Damp in the Dimple

Our beautiful Dimple Chapel is suffering from damp and we are fundraising to have the damp repaired.  Please give kindly and help us restore our Dimple Chapel to its former glory.


The Dimple Chapel has some fantastic history, continue reading below…


The Dimple Chapel (South Transept) was built in 1867 as part of an enlargement of Christ Church needed as a result of the increasing population of Egerton and Bromley Cross. At that time the Chancel where the high Altar is and the North Transept were built at the same time, together with the Vicar’s Vestry and Organ Chamber. The Architect for the project was Edward Paley of Lancaster, who had been a partner of Edmund Sharpe, the Architect who built Christ Church in 1839. Paley was responsible for a number of churches in Bolton in particular All Souls in Halliwell, St. Mathews in Little Lever and Bolton Parish Church on Churchgate.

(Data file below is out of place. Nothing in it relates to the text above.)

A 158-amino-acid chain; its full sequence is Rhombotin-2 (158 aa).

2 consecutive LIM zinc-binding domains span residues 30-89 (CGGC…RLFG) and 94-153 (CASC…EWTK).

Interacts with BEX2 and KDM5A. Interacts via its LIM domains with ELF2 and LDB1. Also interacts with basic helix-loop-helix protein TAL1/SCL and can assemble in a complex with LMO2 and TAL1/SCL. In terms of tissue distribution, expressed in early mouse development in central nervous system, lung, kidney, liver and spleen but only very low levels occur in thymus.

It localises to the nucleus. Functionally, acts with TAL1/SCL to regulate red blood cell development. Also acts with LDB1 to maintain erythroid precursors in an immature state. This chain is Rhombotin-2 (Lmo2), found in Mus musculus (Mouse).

The stained glass window in memory of William Slater of Dunscar Bleachworks was made by Ballantine and Gardiner of Edinburgh and installed in 1896.

Work on the Dimple Chapel as we know it today was undertaken in 1952 by the Parish Vicar Rev. Harry Nightingale and the architect Nugent Francis Cachemaille-Day, who designed some of the most revolutionary twentieth century churches in the country; one of his most famous churches is St. Nicholas, Burnage, Manchester.

The ‘triptych’ – trio of paintings – at the back of the Altar are by an un-named 15th Century Spanish artist and were bought from a private owner in London. The candelabra came from a farm sale in Cheshire.

One strange thing about the Dimple Chapel is that, behind the Altar, there is small stained glass window. You can only see it, but not very well, by looking on the outside of the building. Why they did this we really do not know. Why they did not move it to where the other small window with plain glass is remains a mystery.

Research by Derek Bailey, Sacristan, at Christ Church Walmsley.